Under the cold, gray skies of an impending snow storm, hearts were warmed at Habitat for Humanity’s celebration blessing and ribbon-cutting on their new permanent home on Academy Street in Georgetown. Guests included U.S. Sen. Thomas Carper (D-Del.); Jack Tarburton, state director for USDA Rural Development; and representatives from U.S. Sen. Ted Kauffman’s office and U.S. Congressman Mike Castle’s office, along with state and local representatives.
The new 3,500-square-foot office will replace a 700-square-foot office that Habitat had leased for three years, although their beginnings were more humble than that.
Kevin Gilmore, executive director, said Sussex Habitat has grown from having meetings in people’s living rooms to finally owning a place of their own.
“We came to a point we had to decide ‘Are we going to rent or own?’ Has anyone ever been faced with decision?” he asked rhetorically, to a crowd on which the humor of the question was not lost. “We believe in ownership and see this as a place for Habitat to grow into all that God intends.”
He thanked all of their partners in making the dream of the board come true.
“From financial help to grants, to donations, to tech volunteers, that’s how Habitat works. It’s a combination of the community coming together. That’s how we build houses and now we know that’s how we build an office – probably the last one for a long time,” he said to laughs.
He thanked USDA, NCALL Research, Delaware Community Foundation, Sussex County Council, state legislators, Gillis Gilkerson, GMB, AXIOM, Miracle Roofing, Accessible Homebuilders, Duke’s Lumber, Citi Bank, partner families, Americorps and other Habitat supporters. Gilmore mentioned that, although they have worked with NCALL Research as partners serving families, it was a first for them to work together in a lender-client relationship.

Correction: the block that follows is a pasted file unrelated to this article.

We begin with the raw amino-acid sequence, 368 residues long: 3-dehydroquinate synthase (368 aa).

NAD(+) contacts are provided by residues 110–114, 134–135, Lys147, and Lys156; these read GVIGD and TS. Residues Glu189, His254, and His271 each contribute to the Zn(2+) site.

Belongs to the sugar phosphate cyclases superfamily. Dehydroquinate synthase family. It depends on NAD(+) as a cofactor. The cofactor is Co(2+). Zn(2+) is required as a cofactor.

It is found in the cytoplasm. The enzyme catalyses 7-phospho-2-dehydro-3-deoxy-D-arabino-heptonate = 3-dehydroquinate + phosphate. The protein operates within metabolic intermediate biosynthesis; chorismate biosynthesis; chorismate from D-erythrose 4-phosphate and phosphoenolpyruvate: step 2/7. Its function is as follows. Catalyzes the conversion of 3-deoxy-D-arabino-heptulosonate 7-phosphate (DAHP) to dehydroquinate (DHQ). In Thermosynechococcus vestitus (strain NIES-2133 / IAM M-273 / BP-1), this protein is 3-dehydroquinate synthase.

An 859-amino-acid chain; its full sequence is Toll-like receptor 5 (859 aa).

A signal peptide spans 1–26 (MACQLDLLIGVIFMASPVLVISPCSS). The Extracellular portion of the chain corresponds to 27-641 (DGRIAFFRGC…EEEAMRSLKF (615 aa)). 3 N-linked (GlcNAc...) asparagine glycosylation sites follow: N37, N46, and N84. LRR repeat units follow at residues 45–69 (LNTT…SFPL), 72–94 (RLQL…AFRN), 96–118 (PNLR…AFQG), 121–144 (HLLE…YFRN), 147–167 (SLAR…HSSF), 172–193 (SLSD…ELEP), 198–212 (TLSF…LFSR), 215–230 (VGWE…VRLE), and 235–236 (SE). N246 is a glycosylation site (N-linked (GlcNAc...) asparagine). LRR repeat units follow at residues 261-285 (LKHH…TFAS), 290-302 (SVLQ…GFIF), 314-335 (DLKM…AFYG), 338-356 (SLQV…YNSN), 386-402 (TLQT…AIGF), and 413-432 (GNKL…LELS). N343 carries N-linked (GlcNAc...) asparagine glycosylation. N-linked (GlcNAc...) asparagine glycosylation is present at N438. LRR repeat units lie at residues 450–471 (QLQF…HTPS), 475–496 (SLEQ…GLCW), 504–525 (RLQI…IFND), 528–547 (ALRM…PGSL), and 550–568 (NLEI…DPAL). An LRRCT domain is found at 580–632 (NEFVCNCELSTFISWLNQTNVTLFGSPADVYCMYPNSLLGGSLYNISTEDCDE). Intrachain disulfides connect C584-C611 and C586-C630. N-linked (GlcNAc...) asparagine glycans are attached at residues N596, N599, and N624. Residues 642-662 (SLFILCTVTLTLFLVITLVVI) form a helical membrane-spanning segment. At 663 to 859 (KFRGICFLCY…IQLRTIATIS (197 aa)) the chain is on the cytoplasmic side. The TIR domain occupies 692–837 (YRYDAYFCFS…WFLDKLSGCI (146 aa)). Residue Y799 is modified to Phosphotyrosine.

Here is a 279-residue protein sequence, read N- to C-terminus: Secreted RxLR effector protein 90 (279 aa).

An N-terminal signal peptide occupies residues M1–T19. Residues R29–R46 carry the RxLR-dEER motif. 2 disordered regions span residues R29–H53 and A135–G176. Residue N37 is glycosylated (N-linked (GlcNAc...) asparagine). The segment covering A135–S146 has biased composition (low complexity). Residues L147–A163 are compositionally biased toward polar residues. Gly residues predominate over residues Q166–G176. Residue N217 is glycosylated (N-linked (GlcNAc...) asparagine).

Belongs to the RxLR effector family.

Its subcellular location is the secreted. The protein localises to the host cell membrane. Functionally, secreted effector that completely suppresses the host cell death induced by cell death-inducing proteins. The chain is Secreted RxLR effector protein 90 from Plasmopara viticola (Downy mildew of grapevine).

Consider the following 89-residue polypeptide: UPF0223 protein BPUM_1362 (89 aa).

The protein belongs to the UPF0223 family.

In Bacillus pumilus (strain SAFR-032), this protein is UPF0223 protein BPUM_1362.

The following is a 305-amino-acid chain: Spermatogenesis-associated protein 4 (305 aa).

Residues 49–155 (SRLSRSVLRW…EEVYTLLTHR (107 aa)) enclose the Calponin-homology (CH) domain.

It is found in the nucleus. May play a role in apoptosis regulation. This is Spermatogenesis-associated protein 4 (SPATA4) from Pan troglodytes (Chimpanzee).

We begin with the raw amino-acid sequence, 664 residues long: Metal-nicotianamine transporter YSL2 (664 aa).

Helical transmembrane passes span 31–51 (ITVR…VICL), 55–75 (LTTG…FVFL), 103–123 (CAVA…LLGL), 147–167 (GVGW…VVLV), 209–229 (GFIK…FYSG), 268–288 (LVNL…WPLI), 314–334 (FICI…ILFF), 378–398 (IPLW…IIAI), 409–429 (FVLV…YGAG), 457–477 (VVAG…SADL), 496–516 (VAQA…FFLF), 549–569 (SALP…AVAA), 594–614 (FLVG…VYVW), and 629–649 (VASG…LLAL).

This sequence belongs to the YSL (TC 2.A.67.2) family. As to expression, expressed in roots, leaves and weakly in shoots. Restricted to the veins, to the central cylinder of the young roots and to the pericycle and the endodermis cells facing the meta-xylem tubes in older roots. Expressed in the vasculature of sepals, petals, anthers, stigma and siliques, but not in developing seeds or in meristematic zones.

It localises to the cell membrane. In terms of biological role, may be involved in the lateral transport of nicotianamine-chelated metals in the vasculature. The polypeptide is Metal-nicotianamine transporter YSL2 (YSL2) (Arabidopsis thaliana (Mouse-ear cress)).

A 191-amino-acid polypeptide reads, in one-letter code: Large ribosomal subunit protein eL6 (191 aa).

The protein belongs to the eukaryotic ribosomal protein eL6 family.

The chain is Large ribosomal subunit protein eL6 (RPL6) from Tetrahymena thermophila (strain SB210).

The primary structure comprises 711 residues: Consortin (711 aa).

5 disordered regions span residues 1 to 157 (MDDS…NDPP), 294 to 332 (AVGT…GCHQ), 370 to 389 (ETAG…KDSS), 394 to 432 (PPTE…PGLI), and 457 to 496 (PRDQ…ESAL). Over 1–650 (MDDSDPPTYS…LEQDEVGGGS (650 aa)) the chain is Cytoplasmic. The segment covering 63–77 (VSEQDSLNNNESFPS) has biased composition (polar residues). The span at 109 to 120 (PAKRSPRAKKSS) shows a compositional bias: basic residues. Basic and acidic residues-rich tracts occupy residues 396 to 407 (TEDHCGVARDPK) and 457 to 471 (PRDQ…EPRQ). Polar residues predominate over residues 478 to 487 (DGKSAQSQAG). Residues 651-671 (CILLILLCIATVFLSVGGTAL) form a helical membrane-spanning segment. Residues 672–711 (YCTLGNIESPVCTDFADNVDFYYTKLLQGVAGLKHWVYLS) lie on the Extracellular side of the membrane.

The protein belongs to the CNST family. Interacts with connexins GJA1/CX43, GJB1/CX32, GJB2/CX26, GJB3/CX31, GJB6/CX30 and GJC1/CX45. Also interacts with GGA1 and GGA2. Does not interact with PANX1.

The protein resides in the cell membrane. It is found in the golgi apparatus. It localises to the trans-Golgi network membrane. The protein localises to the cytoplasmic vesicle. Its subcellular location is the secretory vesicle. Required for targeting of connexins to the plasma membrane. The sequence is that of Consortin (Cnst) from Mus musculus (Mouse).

“What a joy to have Kevin come to us,” said Joe Myer of NCALL Research, adding that it is the third community-based facility in Georgetown they have been a part of in the last two years.
Carper stated that, amid the cold, he was “warmed by the spirit and goodwill of the people.” He mentioned the Senate Bible study that he partakes in every Thursday when the Senate is in session and how they learn that they have an obligation to “live our faith whatever our faith may be,” and said Habitat is a true example of that. “It’s a wonderful, wonderful endeavor and real special.”
USDA State Director Jack Tarburton said, “It doesn’t get any better than this.” He said that last year, the agency returned more than $132 million to rural Delaware to support agriculture, business opportunities, homeownership, home repair, rental housing, health care, education, public safety and social and cultural needs by way of their Community Facility program.
“This is a great program that demonstrates how the U.S., government, through USDA Rural Development, can partner with communities, non-profit organizations, faith-based groups or local governments to do what is essential to their rural residents,” Tarburton said.
The Habitat office was made possible, in part, by their Community Facilities Program in terms of a $50,000 grant and a $750,000 low-interest loan. The balance was provided by Habitat as a result of several small grants.
Habitat for Humanity International is an ecumenical Christian ministry that welcomes to its work all people dedicated to the cause of eliminating poverty housing. Since its founding in 1976, Habitat has built more than 300,000 houses worldwide, providing simple, decent and affordable shelter for more than 1.5 million people. For more information, visit www.habitat.org.
In addition to supporting home construction, Sussex County Habitat for Humanity is expanding into home repairs. The organization’s four-year goal is to assist families with 42 homes and 45 home repairs.